4. Bring a Book

 

OK, not just any book. I don’t know what it is about knitting (perhaps because I’m making something real with my hands?) but I really like physical books. More power to you if you like digital knitting books, it’s just not my thing. Regardless, this tip is for both physical book lovers and digital book lovers – bring a general knitting tips book. I thought I would outgrow this need after my first year of knitting, but, honestly, I still need a great overall knitting book to get me through a pattern now and then. Nothing is worse than being trapped on a plane with a knitting project with no idea how to do the next step in a pattern! If you don’t have WiFi during travel, or your battery dies, this is especially frustrating. If you’re one of those intuitive, make-it-up-as-you-go knitters, kudos to you! For the rest of us may I suggest these books for your airplane knitting help: Vogue Knitting Quick Reference: The Ultimate Portable Knitting Compendium or for those who want a Kindle edition of a similar type of book: The Knitting Answer Book, 2nd Edition: Solutions to Every Problem You’ll Ever Face; Answers to Every Question You’ll Ever Ask.

5. Travelling Internationally? Just Learn to Crochet.

Hardcore knitters, I know you’re not going to like this … but you can save yourself any chance of emotional trauma by bringing crochet instead. I’ve had no problems travelling with knitting needles in the United States – but international travel is different and riddled with rules. You should do your own research, and just for sanity’s sake – bare minimum, don’t bring your very favorite needles. I’m bi-craftual, but I admit, crochet doesn’t soothe me quite the same as knitting does. But crochet hooks are just lacking in any type of security threat – especially if they’re not metal. I personally bring with me Stitch ‘N Bitch Crochet: The Happy Hooker. It has both plenty of cute patterns and covers the basics of crochet, which I usually need a bit of help with.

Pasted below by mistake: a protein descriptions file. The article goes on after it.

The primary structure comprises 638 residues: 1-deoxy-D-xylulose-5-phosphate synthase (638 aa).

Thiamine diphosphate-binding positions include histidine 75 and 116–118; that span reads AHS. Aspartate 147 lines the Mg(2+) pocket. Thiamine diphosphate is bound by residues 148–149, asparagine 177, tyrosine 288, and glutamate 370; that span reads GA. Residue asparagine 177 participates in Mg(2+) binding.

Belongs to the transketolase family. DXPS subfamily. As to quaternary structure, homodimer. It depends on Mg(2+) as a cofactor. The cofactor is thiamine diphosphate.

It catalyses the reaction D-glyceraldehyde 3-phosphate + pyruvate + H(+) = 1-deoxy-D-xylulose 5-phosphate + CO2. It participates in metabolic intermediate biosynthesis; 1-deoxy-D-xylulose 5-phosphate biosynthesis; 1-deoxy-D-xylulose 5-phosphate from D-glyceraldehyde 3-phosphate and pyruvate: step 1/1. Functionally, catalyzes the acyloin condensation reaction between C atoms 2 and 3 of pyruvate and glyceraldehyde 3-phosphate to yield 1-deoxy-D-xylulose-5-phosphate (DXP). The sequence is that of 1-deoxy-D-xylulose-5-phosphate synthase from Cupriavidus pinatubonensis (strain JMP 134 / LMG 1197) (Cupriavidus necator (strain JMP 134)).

Worst case, always remember you can go the way of the Yarn Harlot, and knit with pencils.

Have any travel horror stories to share? How has your experience been with international travel with knitting?

This post contains affiliate links, which means I receive a commission if you make a purchase using the links above. These commissions help keep Knit’s All Folks! running and are at no cost to you. I only link to products I genuinely love. Thanks for supporting the website! My affiliate disclosure can be found here.

Monica

My name is Monica Rodriguez and I can’t stop fidgeting with yarn. I live in Albuquerque, NM with my husband. We belong to two terriers who manage to cuddle us just enough to keep us from revolting.

2 thoughts to “5 Proven Tips for Airplane Knitting”

  1. I love this! I didn’t even know about the jewelry that doubles as stitch markers (which is awesome!)

    And yeah, I’m doing some tentative planning for a trip which will require me to fly (Canada is also fine on knitting needles, but not all countries/airlines are) so thank you for the suggestion to bring my (wooden) crochet hooks, instead! I feel a little foolish for not considering crochet. 🙂

    1. I have a knitting notion addiction, and stitch marker jewelry is my favorite! I like to crochet while traveling too because it forces me out of my comfort zone.

Let me know what you think!